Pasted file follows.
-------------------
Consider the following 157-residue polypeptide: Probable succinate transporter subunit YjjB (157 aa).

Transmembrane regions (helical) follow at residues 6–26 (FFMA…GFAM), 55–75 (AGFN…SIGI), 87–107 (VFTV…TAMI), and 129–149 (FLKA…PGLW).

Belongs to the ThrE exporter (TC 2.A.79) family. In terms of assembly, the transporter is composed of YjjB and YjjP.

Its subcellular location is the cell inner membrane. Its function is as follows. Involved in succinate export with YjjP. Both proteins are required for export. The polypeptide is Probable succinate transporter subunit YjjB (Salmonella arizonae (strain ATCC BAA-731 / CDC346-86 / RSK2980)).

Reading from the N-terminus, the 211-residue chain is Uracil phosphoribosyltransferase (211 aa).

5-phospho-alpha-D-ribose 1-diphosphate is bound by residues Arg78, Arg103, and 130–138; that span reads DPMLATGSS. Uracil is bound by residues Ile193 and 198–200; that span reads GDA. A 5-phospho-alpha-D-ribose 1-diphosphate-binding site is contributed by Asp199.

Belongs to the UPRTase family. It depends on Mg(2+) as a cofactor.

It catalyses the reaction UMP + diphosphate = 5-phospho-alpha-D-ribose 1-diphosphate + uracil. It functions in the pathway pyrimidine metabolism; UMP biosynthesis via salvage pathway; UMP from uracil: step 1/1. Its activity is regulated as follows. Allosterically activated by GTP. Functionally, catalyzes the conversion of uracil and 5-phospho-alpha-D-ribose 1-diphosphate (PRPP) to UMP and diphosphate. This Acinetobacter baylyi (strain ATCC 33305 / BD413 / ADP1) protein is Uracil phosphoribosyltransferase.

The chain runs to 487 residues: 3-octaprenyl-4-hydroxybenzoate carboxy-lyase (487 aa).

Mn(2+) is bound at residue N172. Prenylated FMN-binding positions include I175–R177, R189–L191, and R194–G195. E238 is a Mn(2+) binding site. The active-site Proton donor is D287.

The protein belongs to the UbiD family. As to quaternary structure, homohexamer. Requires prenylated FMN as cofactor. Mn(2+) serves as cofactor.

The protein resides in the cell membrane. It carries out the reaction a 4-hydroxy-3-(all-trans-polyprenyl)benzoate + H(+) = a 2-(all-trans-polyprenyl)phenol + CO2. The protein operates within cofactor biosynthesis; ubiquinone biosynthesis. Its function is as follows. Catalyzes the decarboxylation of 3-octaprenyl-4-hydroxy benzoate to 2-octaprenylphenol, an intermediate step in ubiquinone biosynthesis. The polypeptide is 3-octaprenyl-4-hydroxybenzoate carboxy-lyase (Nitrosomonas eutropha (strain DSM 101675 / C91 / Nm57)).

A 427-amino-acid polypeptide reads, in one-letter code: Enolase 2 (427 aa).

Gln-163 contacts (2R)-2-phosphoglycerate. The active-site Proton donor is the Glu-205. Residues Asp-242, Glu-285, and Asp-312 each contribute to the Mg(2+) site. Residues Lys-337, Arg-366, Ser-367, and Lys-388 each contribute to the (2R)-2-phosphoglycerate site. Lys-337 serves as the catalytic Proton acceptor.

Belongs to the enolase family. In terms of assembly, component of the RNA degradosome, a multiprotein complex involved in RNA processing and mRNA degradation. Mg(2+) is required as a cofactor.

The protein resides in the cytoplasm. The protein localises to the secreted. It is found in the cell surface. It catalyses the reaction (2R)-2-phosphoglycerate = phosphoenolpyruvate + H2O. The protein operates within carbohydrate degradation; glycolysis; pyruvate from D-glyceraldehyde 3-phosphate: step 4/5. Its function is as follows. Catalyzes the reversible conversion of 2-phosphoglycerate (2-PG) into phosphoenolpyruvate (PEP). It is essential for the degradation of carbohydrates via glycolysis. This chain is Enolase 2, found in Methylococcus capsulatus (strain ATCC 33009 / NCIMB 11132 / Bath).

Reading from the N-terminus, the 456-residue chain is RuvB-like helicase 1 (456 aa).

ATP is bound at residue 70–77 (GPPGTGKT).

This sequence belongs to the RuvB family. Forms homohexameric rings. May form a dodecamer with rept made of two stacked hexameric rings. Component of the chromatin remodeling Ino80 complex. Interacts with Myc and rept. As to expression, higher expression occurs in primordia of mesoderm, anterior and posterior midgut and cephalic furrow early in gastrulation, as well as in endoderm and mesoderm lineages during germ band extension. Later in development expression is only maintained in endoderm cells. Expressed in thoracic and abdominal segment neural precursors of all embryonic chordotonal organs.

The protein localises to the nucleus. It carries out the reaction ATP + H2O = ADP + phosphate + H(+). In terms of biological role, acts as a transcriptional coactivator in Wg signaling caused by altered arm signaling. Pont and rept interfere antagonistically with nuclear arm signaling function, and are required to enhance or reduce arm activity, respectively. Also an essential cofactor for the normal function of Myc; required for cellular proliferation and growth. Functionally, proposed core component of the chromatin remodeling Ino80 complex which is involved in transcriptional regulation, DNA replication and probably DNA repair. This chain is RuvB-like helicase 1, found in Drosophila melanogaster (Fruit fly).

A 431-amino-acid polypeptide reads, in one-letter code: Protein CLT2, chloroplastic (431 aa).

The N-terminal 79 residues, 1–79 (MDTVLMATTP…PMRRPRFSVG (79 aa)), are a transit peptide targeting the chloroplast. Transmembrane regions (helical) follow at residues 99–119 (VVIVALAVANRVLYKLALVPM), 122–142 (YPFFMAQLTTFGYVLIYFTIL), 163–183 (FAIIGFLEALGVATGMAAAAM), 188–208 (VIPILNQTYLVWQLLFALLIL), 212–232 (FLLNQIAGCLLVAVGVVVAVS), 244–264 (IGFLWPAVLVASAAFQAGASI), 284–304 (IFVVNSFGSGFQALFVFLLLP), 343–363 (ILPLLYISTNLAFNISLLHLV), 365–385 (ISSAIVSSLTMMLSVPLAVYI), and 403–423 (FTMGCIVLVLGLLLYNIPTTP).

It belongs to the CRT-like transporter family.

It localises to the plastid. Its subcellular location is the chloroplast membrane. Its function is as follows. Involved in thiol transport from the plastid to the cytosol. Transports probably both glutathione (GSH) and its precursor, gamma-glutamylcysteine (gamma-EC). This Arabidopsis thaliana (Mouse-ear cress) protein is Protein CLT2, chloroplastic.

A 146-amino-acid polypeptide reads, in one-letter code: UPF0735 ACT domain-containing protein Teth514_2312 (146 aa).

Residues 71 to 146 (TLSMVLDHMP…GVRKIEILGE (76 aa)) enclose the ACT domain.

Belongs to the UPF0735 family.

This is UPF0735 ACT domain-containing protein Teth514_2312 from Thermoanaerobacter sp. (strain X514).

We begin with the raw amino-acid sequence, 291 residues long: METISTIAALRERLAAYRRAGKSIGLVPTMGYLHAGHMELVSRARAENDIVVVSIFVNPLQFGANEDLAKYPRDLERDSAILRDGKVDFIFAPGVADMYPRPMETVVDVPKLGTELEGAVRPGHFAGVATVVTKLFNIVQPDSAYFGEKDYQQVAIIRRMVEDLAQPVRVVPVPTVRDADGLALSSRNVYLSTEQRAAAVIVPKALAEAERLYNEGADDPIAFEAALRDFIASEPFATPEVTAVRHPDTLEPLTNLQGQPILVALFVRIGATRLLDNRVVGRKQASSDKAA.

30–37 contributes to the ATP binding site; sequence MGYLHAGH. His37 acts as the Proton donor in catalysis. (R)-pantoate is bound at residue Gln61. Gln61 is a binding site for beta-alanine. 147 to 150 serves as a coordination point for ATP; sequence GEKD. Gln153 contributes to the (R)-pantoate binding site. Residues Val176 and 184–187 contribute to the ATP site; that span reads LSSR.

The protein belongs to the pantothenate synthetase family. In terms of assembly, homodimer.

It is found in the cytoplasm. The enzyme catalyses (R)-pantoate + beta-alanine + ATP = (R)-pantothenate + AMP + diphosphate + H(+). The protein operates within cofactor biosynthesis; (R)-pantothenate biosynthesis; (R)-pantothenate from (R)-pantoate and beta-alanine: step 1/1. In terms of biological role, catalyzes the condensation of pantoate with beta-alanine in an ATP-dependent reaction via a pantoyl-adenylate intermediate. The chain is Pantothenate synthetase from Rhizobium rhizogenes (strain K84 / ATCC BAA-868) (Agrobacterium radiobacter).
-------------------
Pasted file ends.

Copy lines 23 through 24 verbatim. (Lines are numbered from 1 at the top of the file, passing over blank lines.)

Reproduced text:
It belongs to the CRT-like transporter family.

It localises to the plastid. Its subcellular location is the chloroplast membrane. Its function is as follows. Involved in thiol transport from the plastid to the cytosol. Transports probably both glutathione (GSH) and its precursor, gamma-glutamylcysteine (gamma-EC). This Arabidopsis thaliana (Mouse-ear cress) protein is Protein CLT2, chloroplastic.